Sheik Ali Hatem Suleiman speaks to a crowd in February. "The Iraqi… (Ned Parker / Los Angeles…)
BAGHDAD — Four Iraqi soldiers were shot dead Saturday, the day after Sunni Arab tribes in the restive western province of Anbar announced that they had formed their own army to defend themselves against the Shiite-dominated Iraqi government.
The deadly attack came as Sunni gunmen around Iraq clashed with government forces in the aftermath of a government crackdown on Sunni demonstrators Tuesday in northern Iraq. More than 200 people died last week in fighting between Sunnis and Iraqi security forces.
The violence has transformed nearly four months of peaceful Sunni Muslim demonstrations against the government into a movement violently confronting Baghdad.
Sunni tribes declared their own army for Anbar at Friday protests. The move terrified many Iraqis, even some Sunni tribal sheiks, who feared it would inspire similar actions by the country's Shiite Muslim majority that could reignite civil warfare, last seen in 2008 after several years of intense bloodletting.
Tribal leaders said the soldiers, dressed in plainclothes, had run two Sunni checkpoints and were fired on at a third.
Sunni leaders in Ramadi defended their actions.
"They had the silencer pistols to shoot, that's why our people surrounded them," said Sheik Ali Hatem Suleiman of the Dulaim, the largest tribal confederation in Anbar. "The Iraqi government is trying to get any excuse to attack Anbar."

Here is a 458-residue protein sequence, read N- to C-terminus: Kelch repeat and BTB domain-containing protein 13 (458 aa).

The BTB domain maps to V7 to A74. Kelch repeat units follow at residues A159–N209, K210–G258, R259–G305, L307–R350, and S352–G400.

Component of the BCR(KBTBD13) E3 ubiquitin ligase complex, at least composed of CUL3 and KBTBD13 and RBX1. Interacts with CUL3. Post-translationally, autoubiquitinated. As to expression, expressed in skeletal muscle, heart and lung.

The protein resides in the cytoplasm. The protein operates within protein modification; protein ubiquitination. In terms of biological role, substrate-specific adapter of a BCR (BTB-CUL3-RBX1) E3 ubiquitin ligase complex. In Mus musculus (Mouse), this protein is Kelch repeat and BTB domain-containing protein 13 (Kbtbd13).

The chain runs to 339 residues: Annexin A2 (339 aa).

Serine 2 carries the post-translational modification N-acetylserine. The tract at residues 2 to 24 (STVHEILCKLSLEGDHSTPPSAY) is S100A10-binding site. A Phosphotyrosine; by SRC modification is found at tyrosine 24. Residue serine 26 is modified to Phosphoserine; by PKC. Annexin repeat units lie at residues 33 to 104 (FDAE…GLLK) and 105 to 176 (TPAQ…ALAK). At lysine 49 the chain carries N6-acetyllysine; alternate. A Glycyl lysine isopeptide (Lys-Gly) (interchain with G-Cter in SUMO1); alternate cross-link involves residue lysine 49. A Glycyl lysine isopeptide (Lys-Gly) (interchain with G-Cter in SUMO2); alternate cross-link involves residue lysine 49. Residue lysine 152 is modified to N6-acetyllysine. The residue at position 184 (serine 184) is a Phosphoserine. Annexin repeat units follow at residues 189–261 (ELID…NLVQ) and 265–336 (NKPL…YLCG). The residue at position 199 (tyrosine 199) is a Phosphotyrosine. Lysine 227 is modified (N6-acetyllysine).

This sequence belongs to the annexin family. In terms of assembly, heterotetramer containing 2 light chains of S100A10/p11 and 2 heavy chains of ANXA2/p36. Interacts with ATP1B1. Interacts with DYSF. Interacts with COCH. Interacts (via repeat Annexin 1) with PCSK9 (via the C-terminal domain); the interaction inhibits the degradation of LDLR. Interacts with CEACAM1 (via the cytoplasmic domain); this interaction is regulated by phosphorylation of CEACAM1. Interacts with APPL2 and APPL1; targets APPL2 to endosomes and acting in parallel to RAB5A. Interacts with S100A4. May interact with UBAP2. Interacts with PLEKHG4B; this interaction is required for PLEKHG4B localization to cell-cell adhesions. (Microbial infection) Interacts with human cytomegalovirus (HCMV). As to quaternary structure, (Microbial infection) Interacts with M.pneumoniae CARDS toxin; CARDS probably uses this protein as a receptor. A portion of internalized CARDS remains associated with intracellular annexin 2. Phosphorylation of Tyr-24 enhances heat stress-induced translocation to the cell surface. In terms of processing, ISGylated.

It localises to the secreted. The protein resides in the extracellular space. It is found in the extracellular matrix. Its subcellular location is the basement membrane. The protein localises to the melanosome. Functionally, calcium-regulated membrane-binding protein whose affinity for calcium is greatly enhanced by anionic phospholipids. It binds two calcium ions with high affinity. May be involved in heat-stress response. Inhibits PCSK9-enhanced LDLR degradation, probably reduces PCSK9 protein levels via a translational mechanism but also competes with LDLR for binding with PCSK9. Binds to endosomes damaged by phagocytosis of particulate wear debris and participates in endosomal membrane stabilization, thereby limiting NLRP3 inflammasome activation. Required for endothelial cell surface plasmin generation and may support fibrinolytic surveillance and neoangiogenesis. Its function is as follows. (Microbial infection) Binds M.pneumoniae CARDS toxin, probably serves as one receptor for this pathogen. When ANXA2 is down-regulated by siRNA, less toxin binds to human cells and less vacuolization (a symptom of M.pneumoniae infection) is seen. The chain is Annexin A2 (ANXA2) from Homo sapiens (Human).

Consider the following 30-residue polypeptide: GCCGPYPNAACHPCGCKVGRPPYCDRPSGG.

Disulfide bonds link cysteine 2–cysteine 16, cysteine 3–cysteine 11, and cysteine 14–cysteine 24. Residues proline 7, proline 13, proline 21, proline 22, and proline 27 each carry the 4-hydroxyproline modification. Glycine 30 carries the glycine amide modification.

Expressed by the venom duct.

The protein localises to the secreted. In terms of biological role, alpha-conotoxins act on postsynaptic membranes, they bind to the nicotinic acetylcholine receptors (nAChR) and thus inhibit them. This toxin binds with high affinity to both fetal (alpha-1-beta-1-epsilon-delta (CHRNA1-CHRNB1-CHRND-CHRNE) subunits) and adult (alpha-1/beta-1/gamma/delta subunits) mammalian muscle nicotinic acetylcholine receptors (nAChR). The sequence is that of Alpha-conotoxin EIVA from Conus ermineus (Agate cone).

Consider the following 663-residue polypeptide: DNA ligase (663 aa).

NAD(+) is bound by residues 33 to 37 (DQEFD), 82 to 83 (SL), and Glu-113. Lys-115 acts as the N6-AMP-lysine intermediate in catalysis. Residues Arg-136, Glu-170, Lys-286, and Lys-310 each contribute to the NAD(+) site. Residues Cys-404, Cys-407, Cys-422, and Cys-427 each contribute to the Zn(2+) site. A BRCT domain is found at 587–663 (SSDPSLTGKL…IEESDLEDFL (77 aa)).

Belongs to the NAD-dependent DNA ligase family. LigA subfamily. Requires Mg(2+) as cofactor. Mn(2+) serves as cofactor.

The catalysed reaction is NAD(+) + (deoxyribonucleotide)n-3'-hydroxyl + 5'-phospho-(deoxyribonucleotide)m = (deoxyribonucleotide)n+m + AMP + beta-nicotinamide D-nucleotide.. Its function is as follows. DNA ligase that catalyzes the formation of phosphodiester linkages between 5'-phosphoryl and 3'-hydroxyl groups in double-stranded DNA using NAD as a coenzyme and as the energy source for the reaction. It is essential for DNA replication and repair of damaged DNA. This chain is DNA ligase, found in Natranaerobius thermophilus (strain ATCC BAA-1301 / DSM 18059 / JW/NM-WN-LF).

Suleiman said the men who shot the soldiers were being sought to be handed over to the authorities. "We don't need to see Iraq divided, or sectarian violence, but this is the government's responsibility."
Tribes in Anbar braced Saturday for reprisals by the government.
Meanwhile, police and gunmen battled near the oil refinery city of Baiji, with one fighter killed and 11 arrested. In the western Baghdad suburb of Abu Ghraib, four soldiers were killed and seven wounded in a gun battle with insurgents, police said.
Prime Minister Nouri Maliki, in a speech Saturday, hinted that the problems in neighboring Syria were responsible for reigniting sectarianism in Iraq.
"Sectarianism is evil, and the wind of sectarianism does not need a license to cross from a country to another, because if it begins in a place, it will move to another place," Maliki said in remarks broadcast on television, Agence France-Presse reported.
Maliki said Thursday that the country was facing the danger of civil war, and the United Nations special representative to Iraq, Martin Kobler, on Friday described the country as being at a crossroads.